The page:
Whether you’re a first-timer or South Carolina regular,

we take you all around town — to eateries, the beach,

back in time and back to nature.


THE LOWCOUNTRY in South Carolina marks the gradual transformation from land to sea, a fascinating nexus where terra firma gradually becomes something unstable, its surface beauty concealing a watery mystery below.

Photo (also top): David Danzig

The city of Charleston, like its environs, presents a duality of experiences. It’s one of the most beloved tourist towns in the world, a city endowed with Instagram-worthy beauty and preserved antebellum charm, punctuated by churches, cobblestone streets and gas lanterns that are more than a century old.

But the city is also ballasted by conflict and mystery, a place where the narrative includes tales of pirates and persecution, all of it built upon slave labor.

A visit to Charleston lays before you an inexhaustible supply of must-do experiences and — if you’re willing to dig a bit deeper — a whole world of should-do’s. With that in mind, we offer five must-do’s for novice visitors and five should-do’s for those of you who’ve been there a time a two.

1. Get acquainted

Tour the haunted Old City Jail at night, if you dare. Photo: David Danzig

MUST DO: Before the internal combustion engine, the horsepower around Charleston was provided by, well, horses. That clip-clopping still echoes in the streets, adding a rhythmic soundtrack to the city’s array of historically preserved homes, churches and cemeteries. Palmetto Carriage Co. staffs wooden carriage rides with knowledgeable guides who dispense historical information — some of it candidly controversial — while your noble steeds saunter through pre-selected hourlong routes around the historic downtown grid. Tickets: $26; $16 age 4-11.

SHOULD DO: For 137 years, the Old City Jail caged some of the worst criminals of their day — a who’s who of baddies that included pirates, Union Army prisoners and even the alleged first female serial killer, Lavinia Fisher (1793-1820), who was eventually hung. Now, while the 4-acre parcel awaits its future (developers are salivating to turn it into a mixed-use something or other), guides from Bulldog Tours lead a frightful nightly journey through the jailhouse and share real-life tales of terror (conditions here were unimaginably inhumane) as well as tales of prisoners’ spirits that may still manifest themselves for you. The 45-minute tours happen nightly. Tickets: $28; $18 children.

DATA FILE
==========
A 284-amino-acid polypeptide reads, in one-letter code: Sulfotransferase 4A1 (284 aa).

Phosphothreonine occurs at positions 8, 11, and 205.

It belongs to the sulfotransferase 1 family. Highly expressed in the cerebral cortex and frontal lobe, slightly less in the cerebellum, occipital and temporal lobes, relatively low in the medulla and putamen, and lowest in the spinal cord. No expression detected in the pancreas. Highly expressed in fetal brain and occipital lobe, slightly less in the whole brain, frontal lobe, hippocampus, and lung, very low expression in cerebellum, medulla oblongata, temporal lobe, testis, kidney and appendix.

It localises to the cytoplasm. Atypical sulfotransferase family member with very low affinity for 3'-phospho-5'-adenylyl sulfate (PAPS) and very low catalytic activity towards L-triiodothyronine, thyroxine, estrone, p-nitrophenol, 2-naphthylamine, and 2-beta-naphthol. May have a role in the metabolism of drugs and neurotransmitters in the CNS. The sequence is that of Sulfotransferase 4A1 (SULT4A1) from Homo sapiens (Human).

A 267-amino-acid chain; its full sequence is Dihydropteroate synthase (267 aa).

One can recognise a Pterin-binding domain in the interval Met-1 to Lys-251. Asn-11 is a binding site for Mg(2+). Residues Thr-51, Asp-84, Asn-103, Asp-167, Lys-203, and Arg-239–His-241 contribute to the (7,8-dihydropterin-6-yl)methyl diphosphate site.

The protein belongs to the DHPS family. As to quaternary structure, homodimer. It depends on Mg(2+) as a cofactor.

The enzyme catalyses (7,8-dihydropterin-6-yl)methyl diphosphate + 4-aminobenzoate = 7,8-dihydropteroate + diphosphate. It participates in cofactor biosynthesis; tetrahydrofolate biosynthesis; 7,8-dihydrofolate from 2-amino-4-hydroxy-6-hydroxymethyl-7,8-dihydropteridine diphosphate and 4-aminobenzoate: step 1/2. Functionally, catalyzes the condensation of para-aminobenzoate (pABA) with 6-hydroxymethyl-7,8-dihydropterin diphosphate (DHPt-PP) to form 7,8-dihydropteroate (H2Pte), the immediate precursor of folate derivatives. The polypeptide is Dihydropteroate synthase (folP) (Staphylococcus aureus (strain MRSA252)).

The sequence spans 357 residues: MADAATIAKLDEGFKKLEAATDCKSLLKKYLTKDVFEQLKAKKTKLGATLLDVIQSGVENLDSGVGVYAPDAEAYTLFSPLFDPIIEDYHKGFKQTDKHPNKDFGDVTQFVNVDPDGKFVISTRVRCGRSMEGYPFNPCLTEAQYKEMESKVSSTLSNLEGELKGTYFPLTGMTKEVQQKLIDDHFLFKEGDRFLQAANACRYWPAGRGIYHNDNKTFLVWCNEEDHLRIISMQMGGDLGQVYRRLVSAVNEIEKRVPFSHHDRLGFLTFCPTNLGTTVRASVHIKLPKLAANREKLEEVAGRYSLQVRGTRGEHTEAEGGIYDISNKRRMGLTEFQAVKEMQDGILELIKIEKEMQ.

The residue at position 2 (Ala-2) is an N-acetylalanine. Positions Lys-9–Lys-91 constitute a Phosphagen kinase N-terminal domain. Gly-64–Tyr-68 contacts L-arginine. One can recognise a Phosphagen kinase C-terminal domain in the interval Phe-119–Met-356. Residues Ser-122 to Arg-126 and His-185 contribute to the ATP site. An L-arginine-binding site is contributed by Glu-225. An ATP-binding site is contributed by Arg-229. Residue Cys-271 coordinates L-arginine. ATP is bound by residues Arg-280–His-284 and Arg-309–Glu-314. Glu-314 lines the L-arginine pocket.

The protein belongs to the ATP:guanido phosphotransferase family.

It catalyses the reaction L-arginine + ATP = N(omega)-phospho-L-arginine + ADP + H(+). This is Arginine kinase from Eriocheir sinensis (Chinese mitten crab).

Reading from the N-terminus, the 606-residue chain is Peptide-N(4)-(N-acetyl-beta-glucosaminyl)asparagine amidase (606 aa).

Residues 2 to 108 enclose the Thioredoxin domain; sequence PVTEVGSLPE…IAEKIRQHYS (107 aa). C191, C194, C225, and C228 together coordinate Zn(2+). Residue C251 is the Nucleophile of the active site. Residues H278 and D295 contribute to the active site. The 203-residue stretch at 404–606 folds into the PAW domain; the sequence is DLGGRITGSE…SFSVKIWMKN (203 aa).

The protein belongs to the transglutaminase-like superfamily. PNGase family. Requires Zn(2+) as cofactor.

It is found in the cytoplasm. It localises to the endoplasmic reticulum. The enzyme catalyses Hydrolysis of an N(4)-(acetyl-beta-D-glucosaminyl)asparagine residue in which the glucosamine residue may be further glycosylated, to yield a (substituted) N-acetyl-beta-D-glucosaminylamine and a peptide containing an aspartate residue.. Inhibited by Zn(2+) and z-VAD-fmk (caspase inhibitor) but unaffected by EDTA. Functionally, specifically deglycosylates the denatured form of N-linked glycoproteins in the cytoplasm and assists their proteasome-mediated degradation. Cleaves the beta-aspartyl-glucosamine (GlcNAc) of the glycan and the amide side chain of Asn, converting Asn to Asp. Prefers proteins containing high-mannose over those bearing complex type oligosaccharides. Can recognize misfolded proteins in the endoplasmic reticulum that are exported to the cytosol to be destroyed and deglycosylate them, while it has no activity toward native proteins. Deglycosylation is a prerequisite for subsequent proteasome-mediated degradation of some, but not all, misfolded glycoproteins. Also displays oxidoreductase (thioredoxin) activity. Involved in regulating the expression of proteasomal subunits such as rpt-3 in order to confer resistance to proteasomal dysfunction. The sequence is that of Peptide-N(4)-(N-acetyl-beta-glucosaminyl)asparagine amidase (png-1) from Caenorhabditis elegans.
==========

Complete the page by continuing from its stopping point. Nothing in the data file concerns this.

2. Feeding frenzy

Hyman’s has been in business since the late 1800s.

MUST DO: The Atlantic Ocean’s relationship with the Lowcountry creates a glorious fishing environment, and its bounty makes its way quickly from nets and hooks to your plate. The Hyman family has been in business in the Hyman’s Seafood building since the late 1800s and, since 1986, has served world-renowned dishes (The Food Network lists it in its Top 5 seafood category). From Lowcountry boils to build-your-own seafood platters, Hyman’s serves the classics from an area stocked with oysters, crab, shrimp and even alligator for sausage.

SHOULD DO: The micro-kitchen of Zero George Restaurant + Bar is, perhaps, an under-the-radar surprise. Found in the boutique-chic Zero George Street Hotel, it churns out some of the most creative culinary art around (it made Conde Nast’s Top 5 Foodie Hotels in the World). Crispy blowfish tail, liquid-center corn tortellini and a nitro mozzarella balloon are a few of chef Vinson Petrillo’s masterpieces. Also seek out the elusive “Royal With Cheese,” a highly coveted burger made from wagyu beef, mushrooms, shaved truffles and Kraft Singles fondue. Petrillo makes only five each night and once they’re gone, they’re gone. The eatery opens at 5 nightly Tuesday-Sunday.

3. Nothing civil about war